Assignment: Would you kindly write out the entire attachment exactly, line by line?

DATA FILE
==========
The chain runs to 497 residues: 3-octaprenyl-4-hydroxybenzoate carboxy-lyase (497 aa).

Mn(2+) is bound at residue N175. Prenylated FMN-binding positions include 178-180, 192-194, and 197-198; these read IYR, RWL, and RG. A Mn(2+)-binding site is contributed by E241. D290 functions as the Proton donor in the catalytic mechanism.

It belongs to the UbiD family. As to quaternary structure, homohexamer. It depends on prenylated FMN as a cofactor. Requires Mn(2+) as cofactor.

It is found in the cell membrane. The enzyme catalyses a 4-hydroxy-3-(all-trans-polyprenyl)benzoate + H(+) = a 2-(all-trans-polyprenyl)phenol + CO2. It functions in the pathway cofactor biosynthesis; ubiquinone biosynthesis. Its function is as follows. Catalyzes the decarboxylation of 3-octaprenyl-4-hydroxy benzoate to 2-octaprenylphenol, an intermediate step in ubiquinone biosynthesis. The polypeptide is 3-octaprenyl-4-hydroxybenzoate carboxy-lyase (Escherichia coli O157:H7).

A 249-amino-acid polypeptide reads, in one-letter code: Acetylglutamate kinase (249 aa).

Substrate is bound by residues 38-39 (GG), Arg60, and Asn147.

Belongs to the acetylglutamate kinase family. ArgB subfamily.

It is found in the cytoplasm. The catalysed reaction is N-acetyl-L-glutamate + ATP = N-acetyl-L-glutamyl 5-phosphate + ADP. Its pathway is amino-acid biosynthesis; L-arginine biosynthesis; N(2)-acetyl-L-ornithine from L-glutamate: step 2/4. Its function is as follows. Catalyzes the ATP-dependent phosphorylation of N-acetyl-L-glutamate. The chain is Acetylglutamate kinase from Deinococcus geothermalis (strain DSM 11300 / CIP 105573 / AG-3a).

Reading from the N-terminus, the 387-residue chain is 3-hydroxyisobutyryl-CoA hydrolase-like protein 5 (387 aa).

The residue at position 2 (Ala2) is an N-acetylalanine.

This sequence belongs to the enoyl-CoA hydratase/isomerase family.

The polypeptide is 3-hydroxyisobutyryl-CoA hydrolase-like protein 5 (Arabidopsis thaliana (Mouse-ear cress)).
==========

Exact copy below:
The chain runs to 497 residues: 3-octaprenyl-4-hydroxybenzoate carboxy-lyase (497 aa).

Mn(2+) is bound at residue N175. Prenylated FMN-binding positions include 178-180, 192-194, and 197-198; these read IYR, RWL, and RG. A Mn(2+)-binding site is contributed by E241. D290 functions as the Proton donor in the catalytic mechanism.

It belongs to the UbiD family. As to quaternary structure, homohexamer. It depends on prenylated FMN as a cofactor. Requires Mn(2+) as cofactor.

It is found in the cell membrane. The enzyme catalyses a 4-hydroxy-3-(all-trans-polyprenyl)benzoate + H(+) = a 2-(all-trans-polyprenyl)phenol + CO2. It functions in the pathway cofactor biosynthesis; ubiquinone biosynthesis. Its function is as follows. Catalyzes the decarboxylation of 3-octaprenyl-4-hydroxy benzoate to 2-octaprenylphenol, an intermediate step in ubiquinone biosynthesis. The polypeptide is 3-octaprenyl-4-hydroxybenzoate carboxy-lyase (Escherichia coli O157:H7).

A 249-amino-acid polypeptide reads, in one-letter code: Acetylglutamate kinase (249 aa).

Substrate is bound by residues 38-39 (GG), Arg60, and Asn147.

Belongs to the acetylglutamate kinase family. ArgB subfamily.

It is found in the cytoplasm. The catalysed reaction is N-acetyl-L-glutamate + ATP = N-acetyl-L-glutamyl 5-phosphate + ADP. Its pathway is amino-acid biosynthesis; L-arginine biosynthesis; N(2)-acetyl-L-ornithine from L-glutamate: step 2/4. Its function is as follows. Catalyzes the ATP-dependent phosphorylation of N-acetyl-L-glutamate. The chain is Acetylglutamate kinase from Deinococcus geothermalis (strain DSM 11300 / CIP 105573 / AG-3a).

Reading from the N-terminus, the 387-residue chain is 3-hydroxyisobutyryl-CoA hydrolase-like protein 5 (387 aa).

The residue at position 2 (Ala2) is an N-acetylalanine.

This sequence belongs to the enoyl-CoA hydratase/isomerase family.

The polypeptide is 3-hydroxyisobutyryl-CoA hydrolase-like protein 5 (Arabidopsis thaliana (Mouse-ear cress)).